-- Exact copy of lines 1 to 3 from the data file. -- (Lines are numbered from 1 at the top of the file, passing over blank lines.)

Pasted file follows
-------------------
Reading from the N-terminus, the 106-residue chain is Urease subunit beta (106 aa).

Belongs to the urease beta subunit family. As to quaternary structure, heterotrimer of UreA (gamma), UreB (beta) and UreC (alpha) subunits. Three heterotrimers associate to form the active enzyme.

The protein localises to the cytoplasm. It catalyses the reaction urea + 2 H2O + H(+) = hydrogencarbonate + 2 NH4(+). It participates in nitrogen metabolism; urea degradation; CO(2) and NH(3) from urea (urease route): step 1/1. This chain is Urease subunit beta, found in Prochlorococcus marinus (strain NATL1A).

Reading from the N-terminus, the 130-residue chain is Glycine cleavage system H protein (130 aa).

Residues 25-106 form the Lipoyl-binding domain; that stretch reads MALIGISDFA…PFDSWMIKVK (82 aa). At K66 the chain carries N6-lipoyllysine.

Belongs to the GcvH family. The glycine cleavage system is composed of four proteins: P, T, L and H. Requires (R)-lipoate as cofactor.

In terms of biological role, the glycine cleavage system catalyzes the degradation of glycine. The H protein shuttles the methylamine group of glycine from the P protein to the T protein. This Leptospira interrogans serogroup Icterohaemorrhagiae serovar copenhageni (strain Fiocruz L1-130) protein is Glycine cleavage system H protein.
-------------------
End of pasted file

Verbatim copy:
Reading from the N-terminus, the 106-residue chain is Urease subunit beta (106 aa).

Belongs to the urease beta subunit family. As to quaternary structure, heterotrimer of UreA (gamma), UreB (beta) and UreC (alpha) subunits. Three heterotrimers associate to form the active enzyme.

The protein localises to the cytoplasm. It catalyses the reaction urea + 2 H2O + H(+) = hydrogencarbonate + 2 NH4(+). It participates in nitrogen metabolism; urea degradation; CO(2) and NH(3) from urea (urease route): step 1/1. This chain is Urease subunit beta, found in Prochlorococcus marinus (strain NATL1A).